When the young wizards and witches at Hogwarts are sorted into four different houses, they have the opportunity to tell the magical Sorting Hat which houses they prefer.
At Harvard, the sorting process is not so lenient.
Once the dust settles on the random lottery that distributes Harvard freshmen among twelve Houses—which vary widely in location, architecture, and tradition—some students are inevitably dissatisfied.
Some grow to love the communities they were upset to hear on Housing Day that they would be joining. Others, while less enthusiastic about their Houses, grin and bear it for three years. But after a year or more in their assigned Houses, some want to jump ship.
Upperclassmen have the option of applying to transfer to a different House. The process has strict limitations, and students who choose to transfer often feel torn between a location that suits their lives and a group of friends who reside in their first House. After transferring, though, students almost unanimously say they are happier in the House they chose themselves.
The objective of interhouse transfer, according to Mather House Master Michael D. Rosengarten, is to help students enhance their educational or social experiences.
“The process is all about making students happy,” Rosengarten says.
The application requires students to choose their primary reason for requesting to transfer from choices such as “be closer to Harvard Square” or “desire a different room configuration.”
But the reasons that students give have little bearing on the outcome of their petitions to transfer. The first round of the interhouse transfer process, which is conducted in February, is entirely random in order to align with the philosophy of the freshman lottery, says Sophia R. Chaknis, director of residential programs and operations in the Office of Student Life.
To be eligible for an interhouse transfer, a student must have completed at least two terms in his or her current House. There are two rounds of interhouse transfers each fall and spring.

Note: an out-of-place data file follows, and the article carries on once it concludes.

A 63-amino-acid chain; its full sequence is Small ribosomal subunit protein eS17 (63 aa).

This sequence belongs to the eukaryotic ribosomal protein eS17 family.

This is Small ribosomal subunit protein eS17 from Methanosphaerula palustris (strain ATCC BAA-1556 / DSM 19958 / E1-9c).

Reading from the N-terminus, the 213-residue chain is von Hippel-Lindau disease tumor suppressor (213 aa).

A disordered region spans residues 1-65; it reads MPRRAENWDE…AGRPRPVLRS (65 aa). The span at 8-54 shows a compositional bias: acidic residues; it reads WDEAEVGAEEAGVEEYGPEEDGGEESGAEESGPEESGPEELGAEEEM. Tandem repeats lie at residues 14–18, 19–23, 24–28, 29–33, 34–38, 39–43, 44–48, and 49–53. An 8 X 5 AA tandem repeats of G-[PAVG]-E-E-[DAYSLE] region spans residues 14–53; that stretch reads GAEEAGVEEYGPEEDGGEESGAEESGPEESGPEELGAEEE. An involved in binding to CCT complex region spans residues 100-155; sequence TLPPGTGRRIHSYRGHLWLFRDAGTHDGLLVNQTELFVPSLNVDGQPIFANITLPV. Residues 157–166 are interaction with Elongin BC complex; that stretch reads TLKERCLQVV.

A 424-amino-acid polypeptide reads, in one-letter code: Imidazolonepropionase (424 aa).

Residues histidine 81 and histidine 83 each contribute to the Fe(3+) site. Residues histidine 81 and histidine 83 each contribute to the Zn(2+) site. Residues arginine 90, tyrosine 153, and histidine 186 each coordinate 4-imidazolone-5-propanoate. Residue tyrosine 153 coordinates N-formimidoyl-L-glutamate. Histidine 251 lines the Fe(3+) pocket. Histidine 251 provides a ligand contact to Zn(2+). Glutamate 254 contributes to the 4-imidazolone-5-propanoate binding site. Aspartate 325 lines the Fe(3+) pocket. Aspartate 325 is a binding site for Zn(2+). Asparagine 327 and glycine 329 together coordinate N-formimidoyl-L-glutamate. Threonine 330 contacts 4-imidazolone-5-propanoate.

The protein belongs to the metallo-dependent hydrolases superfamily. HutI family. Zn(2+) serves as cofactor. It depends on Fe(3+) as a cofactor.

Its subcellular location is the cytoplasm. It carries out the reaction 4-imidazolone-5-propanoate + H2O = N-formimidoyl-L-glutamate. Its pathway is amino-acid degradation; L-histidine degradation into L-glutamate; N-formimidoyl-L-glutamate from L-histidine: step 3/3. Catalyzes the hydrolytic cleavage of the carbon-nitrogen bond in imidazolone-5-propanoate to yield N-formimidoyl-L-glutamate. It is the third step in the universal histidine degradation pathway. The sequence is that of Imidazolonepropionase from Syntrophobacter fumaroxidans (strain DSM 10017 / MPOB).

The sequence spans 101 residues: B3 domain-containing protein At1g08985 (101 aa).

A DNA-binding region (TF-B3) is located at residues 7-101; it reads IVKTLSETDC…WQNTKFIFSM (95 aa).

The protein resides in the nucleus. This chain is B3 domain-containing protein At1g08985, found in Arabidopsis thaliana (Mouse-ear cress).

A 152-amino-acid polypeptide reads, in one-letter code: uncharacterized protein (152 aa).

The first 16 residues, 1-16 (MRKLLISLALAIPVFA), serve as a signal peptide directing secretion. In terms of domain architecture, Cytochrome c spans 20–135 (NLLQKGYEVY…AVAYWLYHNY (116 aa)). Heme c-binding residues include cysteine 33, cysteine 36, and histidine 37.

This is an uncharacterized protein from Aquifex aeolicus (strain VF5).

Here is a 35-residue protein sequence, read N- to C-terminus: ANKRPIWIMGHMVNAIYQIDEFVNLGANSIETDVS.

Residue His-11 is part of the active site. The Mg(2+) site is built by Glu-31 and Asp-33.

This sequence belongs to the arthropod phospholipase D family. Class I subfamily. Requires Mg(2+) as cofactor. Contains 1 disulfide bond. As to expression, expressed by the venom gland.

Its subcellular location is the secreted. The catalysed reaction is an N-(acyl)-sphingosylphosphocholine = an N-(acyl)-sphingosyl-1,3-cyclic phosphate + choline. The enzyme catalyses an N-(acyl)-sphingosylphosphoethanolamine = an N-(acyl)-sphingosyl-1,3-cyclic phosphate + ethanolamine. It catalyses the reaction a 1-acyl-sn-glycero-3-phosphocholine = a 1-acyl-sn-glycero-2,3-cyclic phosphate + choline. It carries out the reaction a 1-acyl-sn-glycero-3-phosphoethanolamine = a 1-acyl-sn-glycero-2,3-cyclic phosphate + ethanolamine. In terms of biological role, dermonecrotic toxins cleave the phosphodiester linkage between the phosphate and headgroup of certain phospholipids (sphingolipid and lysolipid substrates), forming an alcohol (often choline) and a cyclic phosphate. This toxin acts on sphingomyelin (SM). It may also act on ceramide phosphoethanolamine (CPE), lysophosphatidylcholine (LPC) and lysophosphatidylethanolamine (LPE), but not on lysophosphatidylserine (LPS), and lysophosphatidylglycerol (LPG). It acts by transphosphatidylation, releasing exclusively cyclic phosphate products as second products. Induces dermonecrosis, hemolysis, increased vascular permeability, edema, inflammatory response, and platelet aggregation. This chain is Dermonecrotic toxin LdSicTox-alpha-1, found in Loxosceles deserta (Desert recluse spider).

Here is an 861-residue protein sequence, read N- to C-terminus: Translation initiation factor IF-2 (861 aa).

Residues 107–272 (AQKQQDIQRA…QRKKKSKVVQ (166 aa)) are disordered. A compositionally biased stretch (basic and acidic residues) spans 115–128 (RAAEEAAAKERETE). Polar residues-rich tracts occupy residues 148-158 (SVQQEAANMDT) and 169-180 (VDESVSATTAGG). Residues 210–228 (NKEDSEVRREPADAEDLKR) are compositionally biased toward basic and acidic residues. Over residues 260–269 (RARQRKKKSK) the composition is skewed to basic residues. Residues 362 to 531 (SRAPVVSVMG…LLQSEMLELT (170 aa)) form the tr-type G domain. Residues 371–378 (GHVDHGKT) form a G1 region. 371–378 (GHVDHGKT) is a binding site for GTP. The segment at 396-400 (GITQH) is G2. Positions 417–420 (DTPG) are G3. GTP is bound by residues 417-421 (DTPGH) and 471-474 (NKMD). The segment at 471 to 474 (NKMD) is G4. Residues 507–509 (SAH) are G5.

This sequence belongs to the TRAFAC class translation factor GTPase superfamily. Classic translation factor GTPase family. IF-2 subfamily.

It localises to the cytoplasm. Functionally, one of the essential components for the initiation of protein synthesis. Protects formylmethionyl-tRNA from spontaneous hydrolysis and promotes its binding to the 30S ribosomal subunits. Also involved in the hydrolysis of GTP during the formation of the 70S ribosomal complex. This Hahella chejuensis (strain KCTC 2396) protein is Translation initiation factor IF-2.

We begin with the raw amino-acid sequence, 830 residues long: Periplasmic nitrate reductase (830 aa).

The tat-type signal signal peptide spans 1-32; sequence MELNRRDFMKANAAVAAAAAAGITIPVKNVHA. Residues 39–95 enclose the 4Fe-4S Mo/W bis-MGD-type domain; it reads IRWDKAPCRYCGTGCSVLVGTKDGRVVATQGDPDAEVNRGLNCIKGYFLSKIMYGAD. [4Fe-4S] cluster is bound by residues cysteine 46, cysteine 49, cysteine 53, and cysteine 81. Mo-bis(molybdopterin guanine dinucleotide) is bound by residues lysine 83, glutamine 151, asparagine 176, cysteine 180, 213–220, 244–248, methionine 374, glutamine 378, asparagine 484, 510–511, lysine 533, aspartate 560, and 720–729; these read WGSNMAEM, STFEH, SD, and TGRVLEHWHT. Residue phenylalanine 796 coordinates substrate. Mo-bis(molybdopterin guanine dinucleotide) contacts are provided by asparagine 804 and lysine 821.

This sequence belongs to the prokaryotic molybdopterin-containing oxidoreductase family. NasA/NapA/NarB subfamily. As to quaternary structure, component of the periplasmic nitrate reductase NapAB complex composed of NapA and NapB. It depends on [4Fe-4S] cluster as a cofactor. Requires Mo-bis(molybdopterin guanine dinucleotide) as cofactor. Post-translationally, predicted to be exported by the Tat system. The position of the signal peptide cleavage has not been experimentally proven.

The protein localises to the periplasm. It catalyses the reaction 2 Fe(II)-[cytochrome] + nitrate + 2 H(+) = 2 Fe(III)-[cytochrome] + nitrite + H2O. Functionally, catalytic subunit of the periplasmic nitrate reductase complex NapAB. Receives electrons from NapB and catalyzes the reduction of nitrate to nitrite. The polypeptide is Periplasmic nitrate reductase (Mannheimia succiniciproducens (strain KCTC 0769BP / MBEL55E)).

Though freshmen can enter the housing lottery with a blocking group of up to seven friends, a House transfer applicant can switch with only one other person.
GOING THE DISTANCE
Of the nicknames Emily S. Unger ’13 has accumulated over the years, the one that makes her chuckle every time is “Traitor.”
“People from my old House tease me by saying, ‘Oh, you are a traitor,’” Unger says. “Joking aside, I don’t think they actually judge me for transferring to a different House.”
College To Resume Accepting Transfer ApplicationsHarvard College will revive its transfer admissions program after a two-year hiatus, welcoming applications this spring for entrance in the fall of 2010, University officials announced today.
The Year AheadThe 2010-2011 school year has officially begun, and considering the significant changes implemented in recent years, students may be wondering ...
House Transfer Process Frustrates SomeSophomores and juniors who applied to transfer from their current residence to a different House were notified of the outcome of their petitions last week.
Fifteen Transfer Students AdmittedA miniscule 1 percent—that was the admissions rate for transfer students last year after Harvard decided to accept just 15 students of the 1486 who applied to transfer to the College.
House Residents DisplacedThe 1986-87 academic year saw widespread housing shortages and upheaval due to enrollment miscalculations, renovations in the Quad, and a separate system for transfer students.
The Real 1%: Harvard Admits 15 Transfer StudentsFrom a pool of 1,448 applicants, 15 students were admitted to Harvard College in the 2012 transfer admissions cycle, putting the acceptance rate for students who start their time at Harvard as sophomores or juniors at approximately 1 percent.